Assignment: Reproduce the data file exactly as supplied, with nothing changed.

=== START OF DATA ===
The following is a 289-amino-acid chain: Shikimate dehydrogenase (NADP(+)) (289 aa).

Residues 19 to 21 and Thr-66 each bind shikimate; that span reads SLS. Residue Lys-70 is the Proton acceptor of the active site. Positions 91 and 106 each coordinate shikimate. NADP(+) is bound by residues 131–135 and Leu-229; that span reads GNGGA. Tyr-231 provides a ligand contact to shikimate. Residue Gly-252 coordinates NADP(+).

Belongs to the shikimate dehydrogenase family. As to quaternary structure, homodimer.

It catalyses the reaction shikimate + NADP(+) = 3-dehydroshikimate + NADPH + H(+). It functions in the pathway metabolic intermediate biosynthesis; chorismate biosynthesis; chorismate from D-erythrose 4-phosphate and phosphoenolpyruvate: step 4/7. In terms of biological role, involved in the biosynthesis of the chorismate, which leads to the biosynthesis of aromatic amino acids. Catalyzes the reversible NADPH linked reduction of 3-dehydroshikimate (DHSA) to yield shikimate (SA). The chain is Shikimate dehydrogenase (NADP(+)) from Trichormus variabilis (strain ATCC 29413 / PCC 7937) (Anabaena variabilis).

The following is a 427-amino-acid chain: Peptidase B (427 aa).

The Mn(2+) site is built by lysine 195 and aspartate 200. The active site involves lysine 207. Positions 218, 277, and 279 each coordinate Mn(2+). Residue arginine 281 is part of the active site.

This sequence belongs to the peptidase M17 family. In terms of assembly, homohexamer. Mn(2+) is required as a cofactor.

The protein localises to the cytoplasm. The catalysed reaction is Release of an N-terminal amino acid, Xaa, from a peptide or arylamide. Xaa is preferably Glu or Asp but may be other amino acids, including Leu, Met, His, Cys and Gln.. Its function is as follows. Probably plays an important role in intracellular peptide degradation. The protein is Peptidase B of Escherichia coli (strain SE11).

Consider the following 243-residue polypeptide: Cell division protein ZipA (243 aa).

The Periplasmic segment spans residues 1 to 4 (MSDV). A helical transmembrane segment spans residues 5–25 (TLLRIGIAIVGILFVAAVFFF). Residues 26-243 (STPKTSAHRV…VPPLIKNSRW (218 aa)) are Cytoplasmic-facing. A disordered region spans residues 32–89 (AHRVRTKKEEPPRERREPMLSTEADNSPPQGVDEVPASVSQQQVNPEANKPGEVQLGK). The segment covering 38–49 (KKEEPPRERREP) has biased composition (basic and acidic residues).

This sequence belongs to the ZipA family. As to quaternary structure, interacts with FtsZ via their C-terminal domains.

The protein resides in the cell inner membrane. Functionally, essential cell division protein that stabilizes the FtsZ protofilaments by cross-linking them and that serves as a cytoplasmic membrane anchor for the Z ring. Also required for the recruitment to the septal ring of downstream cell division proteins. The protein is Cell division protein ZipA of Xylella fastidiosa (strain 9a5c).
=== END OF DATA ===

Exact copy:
The following is a 289-amino-acid chain: Shikimate dehydrogenase (NADP(+)) (289 aa).

Residues 19 to 21 and Thr-66 each bind shikimate; that span reads SLS. Residue Lys-70 is the Proton acceptor of the active site. Positions 91 and 106 each coordinate shikimate. NADP(+) is bound by residues 131–135 and Leu-229; that span reads GNGGA. Tyr-231 provides a ligand contact to shikimate. Residue Gly-252 coordinates NADP(+).

Belongs to the shikimate dehydrogenase family. As to quaternary structure, homodimer.

It catalyses the reaction shikimate + NADP(+) = 3-dehydroshikimate + NADPH + H(+). It functions in the pathway metabolic intermediate biosynthesis; chorismate biosynthesis; chorismate from D-erythrose 4-phosphate and phosphoenolpyruvate: step 4/7. In terms of biological role, involved in the biosynthesis of the chorismate, which leads to the biosynthesis of aromatic amino acids. Catalyzes the reversible NADPH linked reduction of 3-dehydroshikimate (DHSA) to yield shikimate (SA). The chain is Shikimate dehydrogenase (NADP(+)) from Trichormus variabilis (strain ATCC 29413 / PCC 7937) (Anabaena variabilis).

The following is a 427-amino-acid chain: Peptidase B (427 aa).

The Mn(2+) site is built by lysine 195 and aspartate 200. The active site involves lysine 207. Positions 218, 277, and 279 each coordinate Mn(2+). Residue arginine 281 is part of the active site.

This sequence belongs to the peptidase M17 family. In terms of assembly, homohexamer. Mn(2+) is required as a cofactor.

The protein localises to the cytoplasm. The catalysed reaction is Release of an N-terminal amino acid, Xaa, from a peptide or arylamide. Xaa is preferably Glu or Asp but may be other amino acids, including Leu, Met, His, Cys and Gln.. Its function is as follows. Probably plays an important role in intracellular peptide degradation. The protein is Peptidase B of Escherichia coli (strain SE11).

Consider the following 243-residue polypeptide: Cell division protein ZipA (243 aa).

The Periplasmic segment spans residues 1 to 4 (MSDV). A helical transmembrane segment spans residues 5–25 (TLLRIGIAIVGILFVAAVFFF). Residues 26-243 (STPKTSAHRV…VPPLIKNSRW (218 aa)) are Cytoplasmic-facing. A disordered region spans residues 32–89 (AHRVRTKKEEPPRERREPMLSTEADNSPPQGVDEVPASVSQQQVNPEANKPGEVQLGK). The segment covering 38–49 (KKEEPPRERREP) has biased composition (basic and acidic residues).

This sequence belongs to the ZipA family. As to quaternary structure, interacts with FtsZ via their C-terminal domains.

The protein resides in the cell inner membrane. Functionally, essential cell division protein that stabilizes the FtsZ protofilaments by cross-linking them and that serves as a cytoplasmic membrane anchor for the Z ring. Also required for the recruitment to the septal ring of downstream cell division proteins. The protein is Cell division protein ZipA of Xylella fastidiosa (strain 9a5c).